Wildlands’ future debated by ICL
By TRAVIS PURSER
Express Staff Writer
If there was one thing the 200 or so people gathered for
the Idaho Conservation League’s annual Wild Idaho! conference could
agree on, it was the words anonymously scratched into the dirt outside
Redfish Lake Lodge: "We love Earth. Yeah."
Rep. Mike Simpson, R-Idaho, tells
members of the Idaho Conservation League, "Our differences are far
fewer than what our public reactions would have us believe." Simpson
promoted President Bush’s energy plan to the group Sunday at Redfish
Lake. Express photo by Travis Purser
To discuss the changing landscape of public lands,
experts, activists, students and supporters gathered Friday through Sunday
at the picturesque mountain lake, 55 miles north of Ketchum.
Each day was packed with slide shows and talks by
speakers, who included Josh Burnim, the Moscow conservationist who is
hiking from Redfish to British Columbia to promote the preservation of
wildlife migration areas. Gloria Flora, an ex-U.S. Forest Service
supervisor who said she was forced out of her job in Nevada by "fed
bashers," spoke at length on why change is the most important feature
But the conservation group’s conference was also about
having fun. Hikes, informal music jam sessions in the evenings and
fundraising auctions were part of the three-day agenda. Objects donated
for sale included manufactured items, but it was arguable that homemade
pieces, such as the "Pipe-Tailed Snake-Bird" sculpture made from
a small engine muffler, drew the most fervent bidding.
Rep. Mike Simpson, R-Idaho, caused a stir when he promoted
President Bush’s energy policy to the group Sunday morning. It was the
third year in a row he addressed conference participants.
Simpson said Republicans and Democrats both want to
preserve the natural landscape ¾ they just disagree about how to do it.
"You can be a conservative, you can be a
conservationist, you can be a Republican, you can be a Mormon—all at the
same time," he said. "Kind of strange, but it’s true."
Simpson raised hackles when he said nuclear energy
provides the "biggest bang for the smallest impact to the
environment," because the power plants are small and don’t pollute
He said the United States should commit to building more
nuclear-powered plants—and will—even though safe disposal of
radioactive waste is still a problem. He said he has faith researchers
will solve the problem, just as those in the space program in the 1960s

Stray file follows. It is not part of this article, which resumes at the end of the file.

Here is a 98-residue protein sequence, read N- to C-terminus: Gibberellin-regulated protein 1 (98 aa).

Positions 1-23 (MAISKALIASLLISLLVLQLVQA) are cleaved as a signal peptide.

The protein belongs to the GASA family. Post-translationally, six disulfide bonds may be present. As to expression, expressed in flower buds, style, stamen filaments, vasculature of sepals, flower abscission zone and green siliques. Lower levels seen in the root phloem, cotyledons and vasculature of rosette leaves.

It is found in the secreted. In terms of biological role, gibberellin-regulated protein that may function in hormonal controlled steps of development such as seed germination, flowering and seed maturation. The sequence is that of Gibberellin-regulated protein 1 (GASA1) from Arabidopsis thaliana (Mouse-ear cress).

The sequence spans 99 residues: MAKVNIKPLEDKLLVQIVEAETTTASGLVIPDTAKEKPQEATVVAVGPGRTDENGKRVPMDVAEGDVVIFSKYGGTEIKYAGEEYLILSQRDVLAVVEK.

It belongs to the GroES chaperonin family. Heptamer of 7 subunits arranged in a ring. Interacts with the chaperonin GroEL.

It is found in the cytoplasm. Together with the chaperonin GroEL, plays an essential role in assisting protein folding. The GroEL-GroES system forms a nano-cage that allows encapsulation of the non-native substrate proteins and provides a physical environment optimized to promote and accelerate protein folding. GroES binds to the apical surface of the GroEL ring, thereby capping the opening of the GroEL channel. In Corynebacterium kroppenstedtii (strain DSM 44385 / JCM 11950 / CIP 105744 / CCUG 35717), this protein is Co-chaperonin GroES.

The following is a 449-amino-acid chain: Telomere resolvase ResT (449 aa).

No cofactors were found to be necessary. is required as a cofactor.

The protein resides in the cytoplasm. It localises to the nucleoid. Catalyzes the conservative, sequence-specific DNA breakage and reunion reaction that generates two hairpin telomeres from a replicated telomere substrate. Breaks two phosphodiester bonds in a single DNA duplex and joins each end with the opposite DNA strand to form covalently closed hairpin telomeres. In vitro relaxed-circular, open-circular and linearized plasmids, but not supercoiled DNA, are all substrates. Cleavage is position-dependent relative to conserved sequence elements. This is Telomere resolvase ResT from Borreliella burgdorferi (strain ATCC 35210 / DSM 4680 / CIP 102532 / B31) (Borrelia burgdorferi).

committed to reaching the moon, and had faith they could do it even before
they knew how.
Simpson then literally tipped his hat to a man who yelled,
"They didn’t send a guy to the moon before they knew how to get him
As for hydropower production of electricity, he said
probably not many more dams would be built, and even a few would be
dismantled. The group applauded. But, he said, legislators would not make
those decisions based solely on public outcry about endangered salmon or
other problems associated with dams.
"Public opinion is a fickle thing to make public
policy on," he said. "You don’t make public policy based on
public opinion alone, [though] it is a factor."
Blaine County Commissioner Sarah Michael asked Simpson
about the status of proposed legislation that would turn the Boulder-White
Cloud Mountains into a designated wilderness area. The designation would
make illegal all mechanized transportation.
"It’s something [Congress has] been working
on," he said. "I can tell you, there’s not a lot of trust out
there. There’s a lot of [all-terrain-vehicle enthusiasts and ranchers]
saying [close] the Boulder-White Clouds today, something else tomorrow,
then we’re just gone."
The difference in point of view between Simpson and others
at the conference was also apparent in his comments linking the
environment and the economy.
"The biggest threat to the environment is a weak and
declining economy," he said, because, for example, when it comes down
to "people versus fish, fish are going to lose."
However, ex-forest supervisor Flora, speaking the day
before, said, "A thriving environment will give us a thriving
economy. A thriving economy will not necessarily give us a thriving
Flora, who resigned from the Forest Service in 1999 amid
what she described as widespread ill treatment of anyone who defended
federal environmental protection laws, has spent her time since then
promoting conservation. Members of the Idaho Conservation League, which
often has had an antagonistic relationship with the Forest Service,
consider Flora somewhat of a defector.
When people in the Forest Service "are trying to do
the right thing," she told the group, "it certainly is wonderful
having people out there trying to do the same thing."